With COVID-19 cases continuing to increase across Ohio, the spike might soon keep parents and kids at home and away from others to help stop the spread of the virus.
Adjusting to a new normal and routine is stressful for everyone, especially for kids who may have trouble with change.
Dr. Laura Markley, a pediatrician and medical director of consultation-liaison Psychiatry at Akron Children’s, said establishing a schedule now and creating structure in the home each day is the best thing parents can do to help prepare kids for another potential lockdown.
“Establishing a routine will create consistency in the home and things won’t seem as drastically different if there is another lockdown,” she said. “Keeping things as predictable as possible now will help it be less of a shift if it gets to the point where the kids can’t go out again.”
First and foremost, set a schedule for each day that may include a set wakeup time, chores, school activities, outside time and more. Each day doesn’t have to be exactly the same and you don’t have to plan every minute of every day. Just plan enough activities to create structure and predictability that your kids will thrive on.
Plan activities that your kids can do even in a lockdown, so the activities won’t change all that much if you’re stuck at home. Activities may include family game night, outdoor fun, crafts, reading time and more.
For older children, it’s a great opportunity for them to learn life skills. Maybe they can help prepare and plan meals for dinner, learn to do the laundry or help with the dusting and vacuuming.
In addition, suggest ways your kids can better keep in touch with friends and loved ones. Set up FaceTime video chats with friends — or even cousins and grandparents — that your kids haven’t see in awhile. Kids can even schedule group activities to do together with friends virtually, such as playing Pictionary or charades, doing crafts together or having a mani/pedi session.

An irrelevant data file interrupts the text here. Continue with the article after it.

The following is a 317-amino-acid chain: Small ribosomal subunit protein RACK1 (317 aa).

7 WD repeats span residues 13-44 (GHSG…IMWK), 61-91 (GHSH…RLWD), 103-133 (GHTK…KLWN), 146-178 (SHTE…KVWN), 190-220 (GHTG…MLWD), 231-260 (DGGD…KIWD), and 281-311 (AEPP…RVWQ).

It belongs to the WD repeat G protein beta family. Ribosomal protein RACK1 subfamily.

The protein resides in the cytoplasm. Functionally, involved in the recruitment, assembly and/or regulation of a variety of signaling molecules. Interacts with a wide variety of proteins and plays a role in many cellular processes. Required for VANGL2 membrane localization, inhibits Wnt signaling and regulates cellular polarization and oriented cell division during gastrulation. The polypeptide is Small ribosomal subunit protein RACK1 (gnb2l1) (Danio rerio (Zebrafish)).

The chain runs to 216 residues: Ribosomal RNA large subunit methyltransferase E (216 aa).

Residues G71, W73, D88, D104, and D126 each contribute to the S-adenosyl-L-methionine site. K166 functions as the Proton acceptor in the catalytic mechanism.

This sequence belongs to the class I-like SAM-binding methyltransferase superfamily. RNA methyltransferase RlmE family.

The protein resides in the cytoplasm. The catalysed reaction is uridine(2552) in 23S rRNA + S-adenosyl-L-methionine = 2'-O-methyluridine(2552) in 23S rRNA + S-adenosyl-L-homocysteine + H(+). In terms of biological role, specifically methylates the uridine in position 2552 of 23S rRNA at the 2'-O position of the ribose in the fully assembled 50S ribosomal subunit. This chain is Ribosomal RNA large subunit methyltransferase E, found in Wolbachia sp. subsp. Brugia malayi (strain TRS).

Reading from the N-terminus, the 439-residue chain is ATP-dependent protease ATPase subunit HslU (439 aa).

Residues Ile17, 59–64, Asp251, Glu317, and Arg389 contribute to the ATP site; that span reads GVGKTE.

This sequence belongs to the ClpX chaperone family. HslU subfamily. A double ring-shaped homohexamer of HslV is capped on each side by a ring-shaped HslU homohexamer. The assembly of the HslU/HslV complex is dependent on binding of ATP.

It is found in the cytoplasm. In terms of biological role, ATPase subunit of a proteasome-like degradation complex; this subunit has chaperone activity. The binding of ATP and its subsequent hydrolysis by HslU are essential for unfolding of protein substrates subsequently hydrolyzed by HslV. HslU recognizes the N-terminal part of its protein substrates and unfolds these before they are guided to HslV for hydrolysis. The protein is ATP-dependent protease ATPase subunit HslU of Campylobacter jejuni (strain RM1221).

It’s also a good idea to squeeze in physical activity every day to expend kids’ energy and get the “wiggles” out, as Dr. Markley calls it. There’s an abundance of videos online that offer free yoga and exercise classes for kids. Or, spend the day outside, running around the yard, playing tag or pulling together a family baseball game.
“There’s this perception with lockdown that you can’t leave the house,” said Dr. Markley. “But, there’s still the yard and the great outdoors. Sometimes having a day where everyone goes outside to play and expend energy breaks up the monotony of being in the house.”
Find ways to reduce your child’s stress and anxiety
With much uncertainty surrounding the COVID-19 pandemic, stress and anxiety is bound to build up.
If you find your kids are expressing their anxiety by acting out, first try to redirect the behavior. Find constructive and praise-worthy activities for kids. They could make cards for grandparents or create a time capsule to capture what this experience has been like for them.
In addition, you can try a sticker chart and offer rewards that don’t cost money, such as choosing what the family eats for dinner or the night’s activity, such as a game or movie.
“Choose your battles, knowing what to address and what to let slide,” said Dr. Markley. “Kids respond more often to praise and positive reinforcement, so be sure to ‘catch’ them being good to reinforce positive behavior.”
If your older child expresses anxiety, don’t dismiss her emotions by telling her not to worry. There is a lot of exposure to rising COVID-19 cases and other stress-inducing stories online and in social media.
“Instead, acknowledge their emotions and ask if they have specific concerns. Talk about what’s going on and emphasize what you are doing as a family to stay safer,” said Dr. Markley. “Remind your children that wearing masks out in public, practicing social distancing and washing hands frequently helps keep us safe, so they can have less to worry about.”
Remember, kids often model their parents’ responses. So, be sure to set a good example by wearing a mask in public and practicing social distancing.
Also, if you’re constantly complaining or stressing about the current situation, your kids will follow suit. As a parent, if you’re having negative feelings or anxiety, be sure to process those emotions with other adults and not around your children.
“Parents need to be aware of their own stress levels,” said Dr. Markley. “Take a time out when you need one and make sure you’re addressing your own mental health concerns. As the saying goes, ‘You can’t pour from an empty glass.’”
If your child seems to be struggling significantly, Akron Children’s Lois and John Orr Family Behavioral Health Center is offering mental health services via telehealth. Call 330-543-5015 to schedule an appointment.
Learn more about Akron Children’s COVID-19 response and resources available for families.